the WHITE HOUSEPresident Barack Obama

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DOT Sets the Record Straight

Those of us here over at DOT want to set the record straight when it comes to whether or not Recovery Act money is getting out to states and putting people back to work. There are reports in the press, specifically in Thursday’s USA Today, that say only a fraction of stimulus dollars dedicated for construction projects is reaching states. This simply isn’t true.
So far all 50 states and the territories have obligated or dedicated $16 billion dollars of their highway stimulus money to over 5,000 construction projects. Of those projects, over 1,500 of them are underway – bids are being made, equipment and supplies are being purchased, contractors are hiring and workers are working.
The USA Today story said states have only received "$132 million from the stimulus package out of $27.5 billion earmarked for road construction funding." This is false and shows a misunderstanding of the way states get federal money for highway projects. Let me explain.
We fund highway projects through a reimbursement process, meaning states send us bills for highway work as it’s getting done. For example let’s say Virginia obligated or dedicated $200,000 of its Recovery dollars to resurface several miles of a road. Once Virginia awards a bid and the work gets underway the contractor will send the state a bill periodically for the work as it progresses. The state pays the bill then turns to us for reimbursement (which in government speak is referred to as an outlay) – in many cases they get the funds the same day.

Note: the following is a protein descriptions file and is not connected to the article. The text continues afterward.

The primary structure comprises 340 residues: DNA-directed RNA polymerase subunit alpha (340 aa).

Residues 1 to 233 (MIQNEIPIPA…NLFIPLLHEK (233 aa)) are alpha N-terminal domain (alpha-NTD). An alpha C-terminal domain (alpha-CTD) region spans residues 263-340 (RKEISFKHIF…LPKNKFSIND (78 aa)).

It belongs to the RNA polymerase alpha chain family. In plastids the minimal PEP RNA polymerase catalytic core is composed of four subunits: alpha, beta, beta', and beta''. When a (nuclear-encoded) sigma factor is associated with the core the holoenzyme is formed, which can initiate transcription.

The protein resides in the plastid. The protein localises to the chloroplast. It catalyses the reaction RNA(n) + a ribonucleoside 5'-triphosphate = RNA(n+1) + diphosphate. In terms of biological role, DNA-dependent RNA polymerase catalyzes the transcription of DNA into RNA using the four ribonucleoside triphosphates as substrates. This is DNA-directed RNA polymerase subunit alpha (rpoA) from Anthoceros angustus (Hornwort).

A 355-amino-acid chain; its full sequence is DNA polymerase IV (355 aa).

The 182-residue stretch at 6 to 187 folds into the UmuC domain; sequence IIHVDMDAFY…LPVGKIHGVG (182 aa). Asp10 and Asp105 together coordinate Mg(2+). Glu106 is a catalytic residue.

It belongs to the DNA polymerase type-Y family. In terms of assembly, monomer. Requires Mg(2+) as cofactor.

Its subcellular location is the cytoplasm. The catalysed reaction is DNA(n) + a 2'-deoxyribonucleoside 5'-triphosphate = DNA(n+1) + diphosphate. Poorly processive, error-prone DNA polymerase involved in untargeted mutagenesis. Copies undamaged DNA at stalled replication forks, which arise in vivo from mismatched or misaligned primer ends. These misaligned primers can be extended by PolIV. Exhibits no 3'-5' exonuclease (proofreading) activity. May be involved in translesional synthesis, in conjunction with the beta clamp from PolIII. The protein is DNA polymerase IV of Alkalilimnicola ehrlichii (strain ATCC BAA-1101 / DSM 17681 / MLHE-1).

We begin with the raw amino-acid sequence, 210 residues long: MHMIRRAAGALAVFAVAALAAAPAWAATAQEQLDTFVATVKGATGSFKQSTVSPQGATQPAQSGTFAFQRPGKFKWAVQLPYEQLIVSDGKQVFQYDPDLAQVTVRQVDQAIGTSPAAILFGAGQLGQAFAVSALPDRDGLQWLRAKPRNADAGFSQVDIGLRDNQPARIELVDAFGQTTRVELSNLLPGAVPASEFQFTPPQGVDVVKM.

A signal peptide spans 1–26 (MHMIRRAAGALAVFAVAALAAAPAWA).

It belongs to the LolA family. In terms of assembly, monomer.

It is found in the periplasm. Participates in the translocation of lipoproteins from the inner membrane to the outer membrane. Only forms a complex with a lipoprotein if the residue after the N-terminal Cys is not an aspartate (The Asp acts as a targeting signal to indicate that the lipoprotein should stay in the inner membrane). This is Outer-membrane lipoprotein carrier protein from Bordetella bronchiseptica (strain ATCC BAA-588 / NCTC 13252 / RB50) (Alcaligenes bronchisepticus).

This might sound like a funny way of doing business and we get lots of reporters who ask "why not just cut the state a check for the amount of money it will take to get the job done?" To do that would be a huge waste of taxpayer money! What if that $200,000 road resurfacing job wound up coming in under budget by $50,000? Our rigorous system of reimbursement protects taxpayer dollars because we can watch the money that is being spent. If money is wasted, the states won’t get reimbursed by us.
The $132 million figure mentioned in USA Today is an inaccurate total of how much we’ve reimbursed states for Recovery funded construction projects – our reimbursements are higher than that. But relying on those figures in no way accurately describes what is happening out in the states.
Whenever a state obligates or dedicates their Recovery dollars to a project that means it is green-lighted. States can start advertising the project and soliciting bids and once a bid is awarded contractors can buy supplies, bring workers on board and start breaking ground. It could be weeks before the reimbursement process starts so those outlays are in no way an indicator of how much money is getting to states, how much work is being done or how many people are working.
The $16 billion obligated to thousands of highway projects is the true measure of how much highway money is reaching states. There is still a lot of hard work left to do, but we here at DOT are incredibly proud of how fast, efficiently and transparently Recovery dollars are getting out the door.
John D. Porcari is the Deputy Secretary of Transportation. As Deputy Secretary, Porcari serves as the Department’s chief operating officer with responsibility for the day-to-day operations of 10 modal administrations and the work of more than 55,000 DOT employees nationwide and overseas.